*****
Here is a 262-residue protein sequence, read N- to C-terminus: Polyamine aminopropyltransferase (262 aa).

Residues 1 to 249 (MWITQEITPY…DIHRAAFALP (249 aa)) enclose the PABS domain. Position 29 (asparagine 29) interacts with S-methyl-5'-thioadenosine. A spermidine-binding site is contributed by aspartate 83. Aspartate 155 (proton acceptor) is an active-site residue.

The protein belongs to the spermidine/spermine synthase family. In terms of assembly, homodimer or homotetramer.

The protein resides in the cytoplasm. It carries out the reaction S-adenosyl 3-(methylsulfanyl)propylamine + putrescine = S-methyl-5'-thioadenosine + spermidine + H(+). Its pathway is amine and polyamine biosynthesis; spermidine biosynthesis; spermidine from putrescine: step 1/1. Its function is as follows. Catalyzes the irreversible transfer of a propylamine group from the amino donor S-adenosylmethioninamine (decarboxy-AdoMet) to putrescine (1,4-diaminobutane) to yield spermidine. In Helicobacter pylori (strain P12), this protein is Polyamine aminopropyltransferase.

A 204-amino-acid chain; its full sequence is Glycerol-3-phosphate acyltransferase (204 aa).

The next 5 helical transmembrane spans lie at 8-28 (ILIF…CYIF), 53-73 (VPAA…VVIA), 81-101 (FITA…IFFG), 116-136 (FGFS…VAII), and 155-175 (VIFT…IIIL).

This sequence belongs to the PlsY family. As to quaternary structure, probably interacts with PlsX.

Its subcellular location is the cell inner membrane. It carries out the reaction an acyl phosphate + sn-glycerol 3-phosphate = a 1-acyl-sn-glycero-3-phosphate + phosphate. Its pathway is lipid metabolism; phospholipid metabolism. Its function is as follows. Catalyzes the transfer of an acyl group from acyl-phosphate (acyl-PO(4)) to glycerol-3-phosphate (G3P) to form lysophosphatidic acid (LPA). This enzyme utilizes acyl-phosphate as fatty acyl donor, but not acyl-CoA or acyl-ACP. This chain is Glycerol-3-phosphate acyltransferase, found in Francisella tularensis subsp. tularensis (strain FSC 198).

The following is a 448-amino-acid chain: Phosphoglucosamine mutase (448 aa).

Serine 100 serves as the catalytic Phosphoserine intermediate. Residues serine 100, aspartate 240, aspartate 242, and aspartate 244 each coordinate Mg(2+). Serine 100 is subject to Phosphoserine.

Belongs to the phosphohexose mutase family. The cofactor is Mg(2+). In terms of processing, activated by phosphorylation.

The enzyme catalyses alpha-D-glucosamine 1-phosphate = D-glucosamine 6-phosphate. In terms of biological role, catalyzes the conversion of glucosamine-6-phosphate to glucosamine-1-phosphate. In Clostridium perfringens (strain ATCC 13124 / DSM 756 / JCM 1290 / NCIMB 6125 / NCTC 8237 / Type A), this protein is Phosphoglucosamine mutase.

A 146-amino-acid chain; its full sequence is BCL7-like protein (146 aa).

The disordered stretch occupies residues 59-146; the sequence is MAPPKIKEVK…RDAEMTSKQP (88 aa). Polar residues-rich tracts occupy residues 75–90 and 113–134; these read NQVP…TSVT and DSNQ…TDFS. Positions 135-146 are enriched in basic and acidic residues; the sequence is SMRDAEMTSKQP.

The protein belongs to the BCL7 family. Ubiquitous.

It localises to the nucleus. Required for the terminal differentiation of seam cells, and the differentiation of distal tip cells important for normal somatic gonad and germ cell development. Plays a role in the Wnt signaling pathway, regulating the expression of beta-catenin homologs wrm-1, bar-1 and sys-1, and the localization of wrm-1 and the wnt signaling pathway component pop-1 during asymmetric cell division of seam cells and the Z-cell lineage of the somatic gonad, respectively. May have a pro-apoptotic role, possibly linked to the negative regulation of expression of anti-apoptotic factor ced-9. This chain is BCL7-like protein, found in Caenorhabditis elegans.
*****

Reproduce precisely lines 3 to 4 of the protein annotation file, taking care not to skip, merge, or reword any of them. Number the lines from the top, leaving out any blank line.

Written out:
The protein belongs to the spermidine/spermine synthase family. In terms of assembly, homodimer or homotetramer.

The protein resides in the cytoplasm. It carries out the reaction S-adenosyl 3-(methylsulfanyl)propylamine + putrescine = S-methyl-5'-thioadenosine + spermidine + H(+). Its pathway is amine and polyamine biosynthesis; spermidine biosynthesis; spermidine from putrescine: step 1/1. Its function is as follows. Catalyzes the irreversible transfer of a propylamine group from the amino donor S-adenosylmethioninamine (decarboxy-AdoMet) to putrescine (1,4-diaminobutane) to yield spermidine. In Helicobacter pylori (strain P12), this protein is Polyamine aminopropyltransferase.